By Japhet Alakam
Award-winning writer and scholar, Prof. Akachi Ezeigbo, has urged publishers especially the indigenous ones, to emulate the foremost publishers,University Press Plc in their relationship with authors as the company has demonstrated enviable commitment to the building and sustenance of a strong and efficient author-publisher relationship.
Prof. Akachi Ezeigbo who was saddled with the task of finding a more mutually rewarding partnership between publishers and writers stated this as the keynote speaker at the ninth edition of the Authors’ Forum organised by University Press Plc at Ibadan .
Speaking on the topic: Building a partnership that works: The relationship between authors and publishers in Nigeria , Ezeigbowho has seen it all in both categories as a writer and publisher, went down memory lane to narrate the origin of publishing in Nigeria, the different stages of development in the publishing industry and the challenges facing the industry.
According to Ezeigbo who was former Head of English Department at of the University of Lagos, the relationship between most authors and publishers in Nigeria has been fraught with uneasy peace or outright rancour. Most Nigerian writers are not happy with their publishers, they accuse publishers of many things like not keeping to the terms of contract, publishers rob them of their labour, do not market their books very well, do not pay royalties regularly, do not give them the attention they deserve and many others. As such, they look for alternative ways like self- publishing.
At the same time, many publishers also complain of unfavourable working conditions, that Nigeria is not a book- friendly environment, books are not bought, even when government buys in bulk, they do not pay them for a long time; they do not have the money to recruit and retain good authors etc. And weighed down by these, they fail to discharge their responsibilities to the authors.
Other important challenges facing the publishing industry in Nigeria are piracy and the culture of excessive photocopying which is pervasive in all tertiary institutions and other educational establishments. Students prefer photocopying books to buying them even when the books are available in the market, thereby robbing the authors and publishers of their income.
The nefarious activities of pirates cause huge losses to Nigerian publishers. Sometimes publishers are often distracted from their jobs because they have to spend valuable time and money pursing and prosecuting pirates.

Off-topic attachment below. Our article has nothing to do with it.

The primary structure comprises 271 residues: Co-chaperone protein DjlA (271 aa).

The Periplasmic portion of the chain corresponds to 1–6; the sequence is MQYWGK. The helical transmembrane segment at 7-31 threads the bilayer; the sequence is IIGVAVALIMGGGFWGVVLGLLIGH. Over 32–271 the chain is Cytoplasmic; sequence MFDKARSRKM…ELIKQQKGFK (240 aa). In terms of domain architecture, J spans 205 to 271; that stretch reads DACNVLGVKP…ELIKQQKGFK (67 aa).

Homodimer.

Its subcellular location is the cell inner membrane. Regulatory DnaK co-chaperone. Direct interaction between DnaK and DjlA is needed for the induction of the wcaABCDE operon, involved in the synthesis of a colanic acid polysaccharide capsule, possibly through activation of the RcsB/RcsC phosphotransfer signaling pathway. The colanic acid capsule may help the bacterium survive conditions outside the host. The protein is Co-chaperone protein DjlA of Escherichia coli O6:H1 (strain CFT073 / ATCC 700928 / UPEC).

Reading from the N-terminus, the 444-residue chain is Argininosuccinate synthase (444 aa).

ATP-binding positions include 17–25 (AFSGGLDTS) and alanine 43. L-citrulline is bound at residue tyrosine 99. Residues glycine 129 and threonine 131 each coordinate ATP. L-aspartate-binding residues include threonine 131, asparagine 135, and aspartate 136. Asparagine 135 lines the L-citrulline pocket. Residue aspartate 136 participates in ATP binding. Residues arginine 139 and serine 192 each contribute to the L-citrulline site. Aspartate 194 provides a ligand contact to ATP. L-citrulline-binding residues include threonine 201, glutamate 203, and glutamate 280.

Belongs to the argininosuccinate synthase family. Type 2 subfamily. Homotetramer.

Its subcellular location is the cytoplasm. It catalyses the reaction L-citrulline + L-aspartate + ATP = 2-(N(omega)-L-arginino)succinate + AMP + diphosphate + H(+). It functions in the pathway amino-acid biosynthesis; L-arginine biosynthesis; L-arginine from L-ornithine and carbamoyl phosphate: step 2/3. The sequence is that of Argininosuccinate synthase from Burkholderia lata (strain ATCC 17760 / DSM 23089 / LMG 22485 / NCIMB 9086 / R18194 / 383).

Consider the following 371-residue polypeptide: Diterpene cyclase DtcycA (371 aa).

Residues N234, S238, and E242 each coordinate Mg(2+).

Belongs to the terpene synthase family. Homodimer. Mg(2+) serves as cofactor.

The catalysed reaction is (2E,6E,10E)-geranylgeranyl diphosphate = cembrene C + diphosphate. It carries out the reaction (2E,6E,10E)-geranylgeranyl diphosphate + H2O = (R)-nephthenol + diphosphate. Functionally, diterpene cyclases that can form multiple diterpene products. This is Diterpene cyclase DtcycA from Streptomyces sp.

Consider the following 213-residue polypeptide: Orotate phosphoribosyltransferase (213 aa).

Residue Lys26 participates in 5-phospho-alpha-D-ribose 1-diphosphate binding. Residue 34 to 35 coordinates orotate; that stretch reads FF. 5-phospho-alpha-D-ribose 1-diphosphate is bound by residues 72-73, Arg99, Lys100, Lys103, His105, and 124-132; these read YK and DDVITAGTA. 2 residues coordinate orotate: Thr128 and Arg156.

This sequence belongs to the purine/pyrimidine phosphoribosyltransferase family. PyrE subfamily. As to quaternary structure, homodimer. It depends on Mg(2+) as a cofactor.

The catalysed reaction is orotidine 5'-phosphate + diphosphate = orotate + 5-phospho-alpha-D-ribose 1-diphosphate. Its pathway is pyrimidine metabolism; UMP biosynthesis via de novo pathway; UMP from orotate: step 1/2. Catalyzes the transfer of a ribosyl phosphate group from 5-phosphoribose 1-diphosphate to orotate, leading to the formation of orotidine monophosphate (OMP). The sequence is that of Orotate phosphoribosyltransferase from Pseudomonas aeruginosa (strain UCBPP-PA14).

She also spoke about recent developments in the industry like self publishing and emergence of digital publications like e.books, which have virtually taken over the publication and marketing of books in the internet, the advantages and disadvantages too.
The reality and implication of the above revelation, according to her, is that publishing is endangered and the marketing of books becomes an uphill task or an unprofitable venture.
But, in the midst of all these challenges, one publishing firm stood out as one which makes the difference in the publishing industry and that is University Press Plc. The company has been in the business of providing the conducive environment for writers and the general public.
According to her, “when it comes to a good working relationship with the authors, University Press Plc, is in good standing. It is doing its utmost best to provide training opportunities for its staff and authors in the educational books sector when the need arises. “ University Press Plc is one of the very few publishing houses in Nigeria that have a good working relationship with their authors. UP Plc’s strategic support for authors, its painstaking efforts to pay royalties regularly have earned it a strong position in the hearts of authors. To cap it all, the company has consistently organised an annual Authors’ forum where it brings together its authors for quality interaction and the forging of alliance, thus giving authors emotional and psychological support as members of one big family.”
Earlier in his opening remarks, Lalekan Are, chairman of UP Plc who reminded the audience of the importance of books, describing books as the link that binds the authors and publishers together, stating that, it was because of that that UP Plc placed high premium on its authors by striving against all odds to make them have commensurable rewards for their books held in trust by the company.
On the way and manner students photocopy books in universities, the speaker was told to use her position as a writer and lecturer to ensure that such no longer obtains. A lawyer, Mr Okorie described it as a criminal offence that requires stricter punishment. But, Dr Are in his characteristic manner, opined that the first set of people to be prosecuted should be the lecturers who sell handouts to students. He also lamented the dearth of reading culture especially among students, pointing out that during their days, students were meant to read up to five novels in a week and later tested and that paid off. But now, it is no longer so and it is affecting their level of thinking.
On his part, Mr Samuel Kolawole, Managing Director of UP Plc, whose task always stood between the audience and their lunch stated that the forum has come to stay, promising for a bumper edition next year when it will clock 10 and the company turns 70. On photocopying, he also pointed out that REPRONIG, have been on the fight to make sure that authors get paid for every work photocopied, but the tertiary institutions have not been helping matters.